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Publication #FOR 248

Quercus incana, Bluejack Oak1

Melissa H. Friedman, Michael G. Andreu, Heather V. Quintana, and Mary McKenzie2

Family

Fagaceae, beech and oak family.

Genus

Quercus is the Latin word for "oak," and it is formed from two Celtic words: quer meaning "beautiful" and cuez meaning "tree."

Species

The species name incana stems from the Latin word incan, which means "gray or white with age."

Common Names

bluejack oak, scrub oak

The name "bluejack" refers to the bluish color of the leaves. The name "scrub oak" stems from the habitat where this species grows. However, at least six other oak species (Q. chapmanii, Q. geminata, Q. laevis, Q. margarettae, Q. myrtifolia, and Q. pumila) go by the name "scrub oak," so it is best to use the scientific name when referring to this tree.

Description

This deciduous and native shrub-like tree frequents the xeric sandy soils of ridges, sandhills, and scrub from Virginia south to Florida and west to Texas and Oklahoma. It grows best in full sun and can reach heights of up to 55 feet. Leaves are simple and alternate, and grow between 1 to 4 inches long. The leaves are narrowly elliptic to lanceolate in shape. Leaf margins or edges are smooth and the tip of the leaf is pointed. The top side of the leaf is bluish to ashy green, and the underside is silvery with a light layer of pubescence or hair. The thick bark is dark gray to black and has wide and deep furrows or grooves. Acorns mature in two years, yielding nuts that are small (ranging from 3/8 to 5/8 inches long) and brown. The top 1/4 of the nut is attached to a reddish-brown cup that exhibits pubescence on its underside.

Figure 1. 

Leaves and acorns of Quercus incana growing in Florida.


Credit:

CA Floristics, CC BY-NC-ND 2.0


[Click thumbnail to enlarge.]

Allergen

All members of this genus are known to produce large amounts of pollen, making both deciduous and evergreen oaks highly to extremely allergenic.

Applications

Horticultural

As with most oaks, bluejack oak has a superior ability to attract wildlife. For this reason, gardeners who are interested in providing a haven for wildlife in the midst of urbanization often plant oaks. However, as subdivision yard sizes have shrunk over time, the planting of a larger tree, such as a live oak (Quercus virginiana), is often impractical. Smaller oaks such as the bluejack oak can be used instead. While bluejack oak can reach heights of 55 feet, it generally is a small-statured tree and can be "trained" as such. Additionally, this species does not sprout from underground runners and, therefore, will not take over a garden as do many other oaks. Because scrub is the natural habitat of bluejack oak, it is adapted to droughty environments, making it a water-conserving species that is easy to care for. Like other oaks, the leaves and acorns have high tannin content that will stain light colored concrete, so it's best to plant this tree away from susceptible areas if such an occurrence is undesirable.

Wildlife

The acorns of the bluejack oak attract many types of wildlife, including various species of birds and mammals, such as squirrels, raccoons, wild turkey, and deer.

References

Austin, D. F. 2004. Florida ethnobotany. Boca Raton, FL: CRC Press.

Borror, D. J. 1988. Dictionary of root words and combining forms (1st ed.). Mountain View, CA: Mayfield Publishing Company.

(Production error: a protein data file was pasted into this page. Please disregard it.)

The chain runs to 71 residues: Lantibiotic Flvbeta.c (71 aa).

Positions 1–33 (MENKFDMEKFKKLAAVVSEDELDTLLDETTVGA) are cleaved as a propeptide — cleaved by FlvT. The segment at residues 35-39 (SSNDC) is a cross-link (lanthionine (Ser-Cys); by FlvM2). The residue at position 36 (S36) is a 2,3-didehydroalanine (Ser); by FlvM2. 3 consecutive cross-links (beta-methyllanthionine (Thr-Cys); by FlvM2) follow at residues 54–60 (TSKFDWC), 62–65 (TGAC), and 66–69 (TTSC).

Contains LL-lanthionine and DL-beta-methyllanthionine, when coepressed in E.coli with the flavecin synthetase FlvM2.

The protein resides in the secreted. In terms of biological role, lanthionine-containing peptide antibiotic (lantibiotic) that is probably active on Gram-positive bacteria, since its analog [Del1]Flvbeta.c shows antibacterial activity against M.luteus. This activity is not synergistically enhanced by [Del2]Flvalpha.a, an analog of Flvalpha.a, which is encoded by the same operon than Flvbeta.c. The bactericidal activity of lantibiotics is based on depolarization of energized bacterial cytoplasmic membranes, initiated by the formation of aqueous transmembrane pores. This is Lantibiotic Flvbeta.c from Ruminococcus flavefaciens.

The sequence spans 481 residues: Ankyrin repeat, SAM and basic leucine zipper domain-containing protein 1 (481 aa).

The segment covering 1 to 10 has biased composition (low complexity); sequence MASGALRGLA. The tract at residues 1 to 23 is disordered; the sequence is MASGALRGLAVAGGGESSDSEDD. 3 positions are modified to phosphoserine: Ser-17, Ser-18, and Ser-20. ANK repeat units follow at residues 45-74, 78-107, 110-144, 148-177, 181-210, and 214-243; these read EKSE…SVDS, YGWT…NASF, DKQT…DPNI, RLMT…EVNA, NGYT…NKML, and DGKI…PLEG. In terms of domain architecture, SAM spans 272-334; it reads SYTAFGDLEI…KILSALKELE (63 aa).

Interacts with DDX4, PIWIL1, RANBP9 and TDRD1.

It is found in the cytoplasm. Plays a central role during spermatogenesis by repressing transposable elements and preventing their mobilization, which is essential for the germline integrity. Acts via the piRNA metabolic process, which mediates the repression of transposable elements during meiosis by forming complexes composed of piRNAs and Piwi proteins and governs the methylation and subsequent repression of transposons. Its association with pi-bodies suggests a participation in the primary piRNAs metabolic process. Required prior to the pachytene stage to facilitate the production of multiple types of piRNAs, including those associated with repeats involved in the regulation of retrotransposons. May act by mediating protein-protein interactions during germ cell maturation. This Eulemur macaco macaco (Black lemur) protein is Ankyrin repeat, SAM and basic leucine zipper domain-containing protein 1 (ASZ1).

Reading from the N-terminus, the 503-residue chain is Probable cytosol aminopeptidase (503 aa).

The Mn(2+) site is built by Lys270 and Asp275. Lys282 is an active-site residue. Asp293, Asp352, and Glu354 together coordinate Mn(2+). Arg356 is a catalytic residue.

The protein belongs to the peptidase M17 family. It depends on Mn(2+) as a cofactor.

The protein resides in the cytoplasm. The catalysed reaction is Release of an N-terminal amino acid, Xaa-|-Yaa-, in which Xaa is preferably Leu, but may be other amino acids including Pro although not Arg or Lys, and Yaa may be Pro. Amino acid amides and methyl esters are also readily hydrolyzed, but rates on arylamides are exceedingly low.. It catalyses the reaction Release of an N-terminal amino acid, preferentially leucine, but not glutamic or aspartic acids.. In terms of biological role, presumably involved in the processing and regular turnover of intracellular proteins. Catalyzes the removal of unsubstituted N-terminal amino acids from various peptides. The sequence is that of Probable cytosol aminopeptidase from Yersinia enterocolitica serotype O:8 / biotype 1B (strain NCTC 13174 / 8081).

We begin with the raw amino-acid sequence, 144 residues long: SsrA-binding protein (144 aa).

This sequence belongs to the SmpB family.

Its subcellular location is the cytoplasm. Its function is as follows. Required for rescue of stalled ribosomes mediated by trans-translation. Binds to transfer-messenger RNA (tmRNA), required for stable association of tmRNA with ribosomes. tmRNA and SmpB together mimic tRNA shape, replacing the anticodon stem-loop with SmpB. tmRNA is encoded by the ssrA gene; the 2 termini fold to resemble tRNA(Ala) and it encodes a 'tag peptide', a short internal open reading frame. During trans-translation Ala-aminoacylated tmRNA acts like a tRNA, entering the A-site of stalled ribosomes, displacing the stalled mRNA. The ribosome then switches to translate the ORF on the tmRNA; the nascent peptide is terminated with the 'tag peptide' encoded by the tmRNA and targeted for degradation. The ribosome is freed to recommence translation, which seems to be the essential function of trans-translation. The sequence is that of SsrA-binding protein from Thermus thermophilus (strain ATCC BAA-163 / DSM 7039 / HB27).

Dictionary.com. (2010). bluejack, Retrieved from http://dictionary.reference.com/browse/bluejack

Gledhill, D. 1989. The names of plants (2nd ed.). Cambridge: Press Syndicate of the University of Cambridge.

Godfrey, R. K. 1988. Trees, shrubs, and woody vines of Northern Florida and adjacent Georgia and Alabama. Athens, GA: The University of Georgia Press.

Kurz, H. and R. K. Godfrey. 1993. Trees of Northern Florida. Gainesville, FL: University Press of Florida.

Nelson, G. 1994. The trees of Florida: A reference and field guide. Sarasota, FL: Pineapple Press.

Ogren, T. L. 2000. Allergy-free gardening: The revolutionary guide to healthy landscaping. Berkeley, CA: Ten Speed Press.

Osorio, R. 2001. A gardener's guide to Florida's native plants. Gainesville, FL: University Press of Florida.

Stein, J., D. Binion, and R. Acciavatti. 2003. Field guide to native oak species of Eastern North America. Morgantown, WV: USDA Forest Service.

Footnotes

1.

This document is FOR 248, one of a series of the School of Forest Resources and Conservation, Florida Cooperative Extension Service, Institute of Food and Agricultural Sciences, University of Florida. Original publication date May 2010. Reviewed April 2013. Visit the EDIS website at http://edis.ifas.ufl.edu.

2.

Melissa H. Friedman, former biological scientist, School of Forest Resources and Conservation, IFAS, University of Florida, Plant City Center; Michael G. Andreu, associate professor of forest systems, School of Forest Resources and Conservation; Heather V. Quintana, former research assistant, School of Forest Resources and Conservation, and Mary McKenzie, former research assistant, School of Forest Resources and Conservation


The Institute of Food and Agricultural Sciences (IFAS) is an Equal Opportunity Institution authorized to provide research, educational information and other services only to individuals and institutions that function with non-discrimination with respect to race, creed, color, religion, age, disability, sex, sexual orientation, marital status, national origin, political opinions or affiliations. For more information on obtaining other UF/IFAS Extension publications, contact your county's UF/IFAS Extension office.

U.S. Department of Agriculture, UF/IFAS Extension Service, University of Florida, IFAS, Florida A & M University Cooperative Extension Program, and Boards of County Commissioners Cooperating. Nick T. Place, dean for UF/IFAS Extension.